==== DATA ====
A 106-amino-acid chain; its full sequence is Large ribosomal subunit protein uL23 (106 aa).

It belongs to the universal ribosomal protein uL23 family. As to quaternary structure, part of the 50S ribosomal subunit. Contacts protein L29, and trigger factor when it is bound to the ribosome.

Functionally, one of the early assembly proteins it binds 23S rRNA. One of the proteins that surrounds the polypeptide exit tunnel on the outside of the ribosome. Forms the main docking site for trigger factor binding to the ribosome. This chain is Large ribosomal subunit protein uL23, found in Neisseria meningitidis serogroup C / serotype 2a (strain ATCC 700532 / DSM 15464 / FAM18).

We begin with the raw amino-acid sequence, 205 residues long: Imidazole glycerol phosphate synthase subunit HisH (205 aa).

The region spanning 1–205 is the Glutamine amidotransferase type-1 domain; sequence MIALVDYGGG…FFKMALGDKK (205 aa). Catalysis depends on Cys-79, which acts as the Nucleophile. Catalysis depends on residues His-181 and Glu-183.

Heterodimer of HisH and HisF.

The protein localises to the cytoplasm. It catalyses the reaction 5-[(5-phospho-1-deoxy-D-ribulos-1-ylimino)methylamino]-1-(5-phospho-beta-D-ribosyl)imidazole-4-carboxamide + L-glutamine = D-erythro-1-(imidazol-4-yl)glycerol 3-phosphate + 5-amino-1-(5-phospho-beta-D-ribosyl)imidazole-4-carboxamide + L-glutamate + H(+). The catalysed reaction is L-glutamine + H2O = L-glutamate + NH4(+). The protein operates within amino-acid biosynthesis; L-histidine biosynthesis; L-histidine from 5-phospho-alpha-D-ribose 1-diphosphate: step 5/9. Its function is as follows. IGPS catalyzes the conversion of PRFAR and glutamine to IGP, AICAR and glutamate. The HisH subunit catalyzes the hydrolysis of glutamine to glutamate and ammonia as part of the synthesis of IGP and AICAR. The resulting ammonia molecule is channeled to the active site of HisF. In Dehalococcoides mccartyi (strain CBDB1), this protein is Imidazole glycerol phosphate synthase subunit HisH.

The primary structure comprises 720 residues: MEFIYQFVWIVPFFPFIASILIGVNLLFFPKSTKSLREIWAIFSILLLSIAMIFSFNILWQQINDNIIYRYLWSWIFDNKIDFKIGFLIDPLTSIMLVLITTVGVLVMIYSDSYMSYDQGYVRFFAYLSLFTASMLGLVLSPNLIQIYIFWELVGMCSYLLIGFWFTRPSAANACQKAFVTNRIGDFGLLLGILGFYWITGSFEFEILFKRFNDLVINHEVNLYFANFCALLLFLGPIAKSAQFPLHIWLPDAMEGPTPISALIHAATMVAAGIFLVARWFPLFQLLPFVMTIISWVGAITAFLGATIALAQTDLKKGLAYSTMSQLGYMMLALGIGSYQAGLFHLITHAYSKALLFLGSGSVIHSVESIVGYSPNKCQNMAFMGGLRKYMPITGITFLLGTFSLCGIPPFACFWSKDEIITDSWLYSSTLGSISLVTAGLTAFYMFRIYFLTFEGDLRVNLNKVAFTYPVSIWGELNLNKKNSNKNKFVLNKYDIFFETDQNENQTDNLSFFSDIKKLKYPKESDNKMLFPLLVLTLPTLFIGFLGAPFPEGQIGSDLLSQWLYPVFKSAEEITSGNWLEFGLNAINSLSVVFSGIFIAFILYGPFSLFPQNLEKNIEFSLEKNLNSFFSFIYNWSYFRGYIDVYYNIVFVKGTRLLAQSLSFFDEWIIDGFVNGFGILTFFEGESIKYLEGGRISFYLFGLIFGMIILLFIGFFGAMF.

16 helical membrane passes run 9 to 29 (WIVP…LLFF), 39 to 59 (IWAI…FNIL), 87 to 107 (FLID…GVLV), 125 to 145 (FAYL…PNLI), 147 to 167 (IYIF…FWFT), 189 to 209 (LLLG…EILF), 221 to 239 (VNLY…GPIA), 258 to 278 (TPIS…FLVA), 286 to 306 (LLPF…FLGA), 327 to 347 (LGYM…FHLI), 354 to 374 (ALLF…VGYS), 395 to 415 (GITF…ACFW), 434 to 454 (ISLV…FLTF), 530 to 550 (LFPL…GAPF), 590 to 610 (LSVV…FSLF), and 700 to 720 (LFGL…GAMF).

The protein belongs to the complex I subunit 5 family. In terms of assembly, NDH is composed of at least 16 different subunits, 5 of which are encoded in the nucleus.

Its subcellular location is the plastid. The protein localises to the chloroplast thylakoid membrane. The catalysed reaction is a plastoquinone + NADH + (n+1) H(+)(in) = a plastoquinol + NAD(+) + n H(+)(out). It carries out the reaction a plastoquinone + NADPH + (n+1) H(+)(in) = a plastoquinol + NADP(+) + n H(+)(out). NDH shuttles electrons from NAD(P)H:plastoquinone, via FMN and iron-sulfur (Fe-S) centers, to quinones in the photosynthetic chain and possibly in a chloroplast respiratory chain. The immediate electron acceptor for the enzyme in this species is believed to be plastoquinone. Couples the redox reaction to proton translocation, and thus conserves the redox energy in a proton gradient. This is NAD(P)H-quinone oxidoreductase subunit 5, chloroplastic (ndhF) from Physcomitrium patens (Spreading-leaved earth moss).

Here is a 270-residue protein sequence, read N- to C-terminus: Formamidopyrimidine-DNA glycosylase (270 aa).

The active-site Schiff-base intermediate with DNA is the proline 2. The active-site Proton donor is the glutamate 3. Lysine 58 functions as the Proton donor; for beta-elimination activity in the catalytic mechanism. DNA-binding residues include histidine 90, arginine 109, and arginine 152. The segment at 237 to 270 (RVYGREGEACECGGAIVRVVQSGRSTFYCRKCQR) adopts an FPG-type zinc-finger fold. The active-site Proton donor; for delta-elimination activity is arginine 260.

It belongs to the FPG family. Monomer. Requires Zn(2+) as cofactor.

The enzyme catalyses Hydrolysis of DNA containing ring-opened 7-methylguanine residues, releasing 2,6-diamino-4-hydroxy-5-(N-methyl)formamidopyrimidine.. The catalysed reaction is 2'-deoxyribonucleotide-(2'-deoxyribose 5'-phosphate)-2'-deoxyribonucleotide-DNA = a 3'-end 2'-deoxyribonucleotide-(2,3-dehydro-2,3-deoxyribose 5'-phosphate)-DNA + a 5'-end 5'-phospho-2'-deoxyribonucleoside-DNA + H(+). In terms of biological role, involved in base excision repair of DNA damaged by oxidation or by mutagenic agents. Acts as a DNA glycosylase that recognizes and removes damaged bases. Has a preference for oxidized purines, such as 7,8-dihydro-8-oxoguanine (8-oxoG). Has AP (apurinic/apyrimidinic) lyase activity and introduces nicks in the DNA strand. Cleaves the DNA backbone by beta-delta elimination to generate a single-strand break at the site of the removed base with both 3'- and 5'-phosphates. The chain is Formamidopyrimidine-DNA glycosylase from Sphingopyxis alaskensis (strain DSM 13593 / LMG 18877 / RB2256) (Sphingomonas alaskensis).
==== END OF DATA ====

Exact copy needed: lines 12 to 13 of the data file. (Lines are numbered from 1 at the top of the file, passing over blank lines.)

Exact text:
Here is a 270-residue protein sequence, read N- to C-terminus: Formamidopyrimidine-DNA glycosylase (270 aa).

The active-site Schiff-base intermediate with DNA is the proline 2. The active-site Proton donor is the glutamate 3. Lysine 58 functions as the Proton donor; for beta-elimination activity in the catalytic mechanism. DNA-binding residues include histidine 90, arginine 109, and arginine 152. The segment at 237 to 270 (RVYGREGEACECGGAIVRVVQSGRSTFYCRKCQR) adopts an FPG-type zinc-finger fold. The active-site Proton donor; for delta-elimination activity is arginine 260.